The Copelands also teach that they have unlocked the formula – a combination of words and Scriptures – to guide believers from optimistic faith to tangible results.

“The places they look for those results are their bodies and their wallets,” Bowler said.

In many ways, the Copelands are the spiritual successors to last century's revival preachers, Bowler said, trading traveling tent meetings for lucrative television ministries.

Kenneth Copeland learned at the feet of prosperity gospel founders Kenneth Hagin and Oral Roberts. Copeland calls Roberts, who believed that God had anointed his right hand with healing power, his "spiritual father."

The Copelands have since created their own unique brand of theology, emphasizing that the

spoken word – a Word of Faith – can turn prayers into reality. Kenneth Copeland teaches that simply uttering the words “I’m sick” can lead to illness, and that proclaiming yourself well can likewise lead to health.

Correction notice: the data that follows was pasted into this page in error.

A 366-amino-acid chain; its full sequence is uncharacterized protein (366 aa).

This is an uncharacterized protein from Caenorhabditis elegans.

“Our health, our wealth and our place in eternity is in our mouths. Everything about us has been, and will be, determined by the words we speak,” Copeland has said.

Arden said that church members were taught to repeat certain Bible passages, almost like a magic spell, to ward off disease.

“There were healing Scriptures we had to recite over and over again, and eventually, whatever you say will come to pass.”

The Copelands don’t claim to be healers, though they teach that believers who sow “seeds of faith” – sometimes through donations – can see miraculous results.

One account on the ministry’s website says that a Dutch boy was cured of autism after his mother attended Gloria Copeland’s healing school and watched Eagle Mountain church services online.